Dear Seven: A Circle of Epistles (1)
Part 1 in a series of 7
a man walks into a bar and finds a good view.
How are you?
his words rest heavy on the table.
I feel self-conscious as if I’m thinking this under a bright light.
he wonders how the light found parking on such a dark night.
Right now it’s pouring rain, really pouring, rolling thunder and crashes of lightning which feels out of place for November. I just got back from an appointment with my acupuncturist. While I was on the table I thought about this poem. How awkward it felt until joy broke through and I realized I could use your help lifting heavy things. A man! Between you and me, lately I have been tiring of being a strong woman. Strong like a man and strong like a woman. Chopping wood. Carrying water. Shopping for candles. Working to feed the babies and the wife. She’s starting her own business you know.
he’s been saying this for years.
Thunder and lightning are shaking the house at this moment. The animals are jumpy but I am sitting in the window writing this and enjoying myself very much. Have you ever noticed I have large hands? I prefer to keep them empty but it’s been a struggle these past few months. I want to fill them with air I have brought back from our land in Wisconsin. Did I tell you I am a landowner? Maybe that’s why I crave mud. The color. The smell. The weight. My acupuncturist said it’s understandable why some women want to eat dirt and I wish I had a big plate of it because I can taste the rich earth and I can feel my bones getting stronger. I can feel everything about me lengthening into the ground.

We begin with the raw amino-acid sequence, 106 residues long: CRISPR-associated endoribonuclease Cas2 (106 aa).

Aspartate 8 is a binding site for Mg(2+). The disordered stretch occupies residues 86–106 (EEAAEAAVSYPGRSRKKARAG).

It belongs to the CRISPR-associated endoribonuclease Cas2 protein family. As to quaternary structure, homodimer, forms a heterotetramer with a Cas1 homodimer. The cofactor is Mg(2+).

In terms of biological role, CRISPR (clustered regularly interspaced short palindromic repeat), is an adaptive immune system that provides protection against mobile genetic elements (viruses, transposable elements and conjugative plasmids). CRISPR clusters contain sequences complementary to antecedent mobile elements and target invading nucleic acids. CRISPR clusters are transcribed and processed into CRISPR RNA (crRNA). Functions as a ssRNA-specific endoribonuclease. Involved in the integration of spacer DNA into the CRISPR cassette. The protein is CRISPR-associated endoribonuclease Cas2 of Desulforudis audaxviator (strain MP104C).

What do men crave?
by cin salach
The authors are, in order: cin salach, Mike Puican, Alice George, Mary Hawley, Cecilia Pinto, Chris Green, and Eileen Favorite. They write:
We — the seven poets whose work will appear here under the title of “Dear Seven: A Circle of Epistles” — have been meeting regularly for two years to challenge ourselves in the writing of forms and various other poetic adventures. Each month a new form or project is proposed; the following month we share our efforts. The resulting work offers us a chance to compare and contrast how we each approach each month’s “assignment.” The creation of “Dear Seven” was a defining moment for the group as we adapted the collaborative surrealist concept of “Exquisite Corpse” to the epistolary form. Over a month, a chain of letters was created, in which each poet only saw the letter they received, and the one they created in response. Then we assembled and read them in order, enjoying the surprising echoes and themes which emerged.